The author uses biochemistry to educate the reader about the toxic environment we are in which is entirely interesting up until a point but how many times can you emphasize how addictive sugar is in relation to cortisol levels and dopamine? Too many times and I have to start looking for more carrots to keep me finding fascinating or life changing details to help finish the book.

In American society it is probably essential to understand the difference between pleasure and contentment because mark
...more
Mack Hayden
Nov 22, 2019 rated it really liked it
Shelves: psych
The subtitle of this book is a little misleading. While Lustig certainly does allude to ways our society has driven us to unhealthy habits, the focal point here is still on the bad habits themselves. The key insight of the book is that we're so anxious to trigger dopamine kicks (through drugs, sugar, social media, consumerism, etc) that we've wrecked our serotonin levels. The layman's translation is that our constant pleasure-seeking has ruined our ability to experience contentment or a general ...more
ElmerFudd28
Oct 11, 2019 rated it really liked it
This review has been hidden because it contains spoilers. To view it, click here.
Thomas
Dec 15, 2017 rated it liked it
Dr. Lustig shows us that human emotion and behavior are basic brain chemistry. Everything we do and feel is the result of chemical reaction. The book focuses on the difference between desire vs happiness, between dopamine vs serotonin. The bulk of the book spends its time showing the difference between these two hormones and how it can influence our behaviour.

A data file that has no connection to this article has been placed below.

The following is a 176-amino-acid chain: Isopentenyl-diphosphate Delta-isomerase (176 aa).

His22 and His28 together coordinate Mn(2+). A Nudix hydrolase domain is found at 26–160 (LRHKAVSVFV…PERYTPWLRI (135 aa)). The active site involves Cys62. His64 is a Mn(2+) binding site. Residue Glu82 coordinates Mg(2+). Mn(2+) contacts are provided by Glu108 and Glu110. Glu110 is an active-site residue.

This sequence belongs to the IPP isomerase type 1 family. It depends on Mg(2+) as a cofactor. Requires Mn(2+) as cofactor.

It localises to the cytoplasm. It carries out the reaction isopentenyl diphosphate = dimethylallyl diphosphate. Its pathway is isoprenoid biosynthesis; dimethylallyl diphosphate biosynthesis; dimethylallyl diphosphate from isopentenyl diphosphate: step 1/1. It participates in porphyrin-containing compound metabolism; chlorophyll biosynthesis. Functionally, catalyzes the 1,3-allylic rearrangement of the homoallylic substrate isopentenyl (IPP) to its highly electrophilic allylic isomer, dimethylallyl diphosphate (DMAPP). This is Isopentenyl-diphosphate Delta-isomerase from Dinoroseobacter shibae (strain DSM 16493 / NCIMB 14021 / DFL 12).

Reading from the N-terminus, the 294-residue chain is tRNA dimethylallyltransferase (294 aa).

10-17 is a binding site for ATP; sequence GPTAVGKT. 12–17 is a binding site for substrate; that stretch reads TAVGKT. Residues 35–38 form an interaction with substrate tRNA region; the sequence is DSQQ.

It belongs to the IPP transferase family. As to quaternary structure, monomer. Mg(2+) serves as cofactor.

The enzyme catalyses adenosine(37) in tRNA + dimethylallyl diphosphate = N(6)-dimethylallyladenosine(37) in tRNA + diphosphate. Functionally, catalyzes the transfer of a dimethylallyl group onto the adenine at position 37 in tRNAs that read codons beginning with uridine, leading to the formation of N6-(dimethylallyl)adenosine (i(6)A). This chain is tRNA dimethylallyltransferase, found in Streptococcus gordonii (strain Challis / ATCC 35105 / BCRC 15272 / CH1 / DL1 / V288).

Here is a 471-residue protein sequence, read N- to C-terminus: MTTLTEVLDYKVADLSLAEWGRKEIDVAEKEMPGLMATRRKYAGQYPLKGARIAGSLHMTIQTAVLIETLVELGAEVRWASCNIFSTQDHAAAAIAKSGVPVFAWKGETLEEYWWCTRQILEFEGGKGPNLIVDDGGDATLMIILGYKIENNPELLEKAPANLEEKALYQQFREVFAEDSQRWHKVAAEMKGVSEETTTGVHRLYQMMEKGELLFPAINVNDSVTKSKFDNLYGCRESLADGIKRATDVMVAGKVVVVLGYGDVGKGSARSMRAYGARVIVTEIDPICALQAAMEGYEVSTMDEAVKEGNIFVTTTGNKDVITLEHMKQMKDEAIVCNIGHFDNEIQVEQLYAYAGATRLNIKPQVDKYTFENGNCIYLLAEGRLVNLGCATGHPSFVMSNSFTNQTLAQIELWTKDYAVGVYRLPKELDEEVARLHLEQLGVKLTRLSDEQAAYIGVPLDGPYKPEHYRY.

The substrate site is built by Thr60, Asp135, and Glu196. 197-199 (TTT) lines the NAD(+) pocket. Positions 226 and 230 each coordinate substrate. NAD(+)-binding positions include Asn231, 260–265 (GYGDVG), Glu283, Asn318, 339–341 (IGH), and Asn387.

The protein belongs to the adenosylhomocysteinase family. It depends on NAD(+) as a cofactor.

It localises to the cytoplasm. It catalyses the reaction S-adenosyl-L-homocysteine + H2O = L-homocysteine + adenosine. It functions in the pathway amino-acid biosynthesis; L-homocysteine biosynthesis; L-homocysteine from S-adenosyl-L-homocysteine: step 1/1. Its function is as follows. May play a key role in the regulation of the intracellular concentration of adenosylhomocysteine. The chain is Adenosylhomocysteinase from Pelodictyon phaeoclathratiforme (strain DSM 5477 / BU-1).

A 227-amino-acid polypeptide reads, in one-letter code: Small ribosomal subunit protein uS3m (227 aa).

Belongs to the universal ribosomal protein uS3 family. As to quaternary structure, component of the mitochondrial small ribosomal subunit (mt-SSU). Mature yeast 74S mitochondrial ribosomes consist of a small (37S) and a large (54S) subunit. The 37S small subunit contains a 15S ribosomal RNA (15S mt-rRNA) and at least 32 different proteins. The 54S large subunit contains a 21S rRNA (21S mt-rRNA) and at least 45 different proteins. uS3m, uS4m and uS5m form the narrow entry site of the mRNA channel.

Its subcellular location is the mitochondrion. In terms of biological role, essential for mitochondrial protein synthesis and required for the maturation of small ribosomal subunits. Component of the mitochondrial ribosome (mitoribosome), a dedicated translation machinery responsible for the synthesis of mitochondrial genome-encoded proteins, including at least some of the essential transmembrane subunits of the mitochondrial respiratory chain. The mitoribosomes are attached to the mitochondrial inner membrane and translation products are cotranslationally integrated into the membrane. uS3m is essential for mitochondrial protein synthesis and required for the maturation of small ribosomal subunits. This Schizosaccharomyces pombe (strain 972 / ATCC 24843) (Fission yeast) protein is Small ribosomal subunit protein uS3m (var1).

As another reviewer put it the major take always are:

Pleasure is linked to dopamine; serotonin is linked to happiness. Pleasure feels li
...more
Roni
Feb 11, 2019 rated it it was amazing  ·  review of another edition
Shelves: science, health, self-help
"To paraphrase Benjamin Franklin, a great pleasure-seeker himself: 'Those who abdicate happiness for pleasure will end up with neither.' The science says so." ~Robert H. Lustig, MD
Liz
Dec 13, 2019 rated it really liked it  ·  review of another edition
If you want to understand the science behind why so many people can't look away from their phones, this is a good book to read. Lustig explains the neuroscience behind various constructed addictions in our society (including sugar) and then lays out a plan on how to break away from those addictions. It's a very interesting read with lots of food for thought.
Tim Johnson
Oct 28, 2017 rated it liked it
As a result of reading this book I have decided to put all of my money into coffee and sugar and the I will stand the summit of my big rock candy mountain and look down upon you all and you will call me overlord. Muahahahahahahaha-ha!

Okay, now that my sugar rush is over I can analyze this somewhat competently.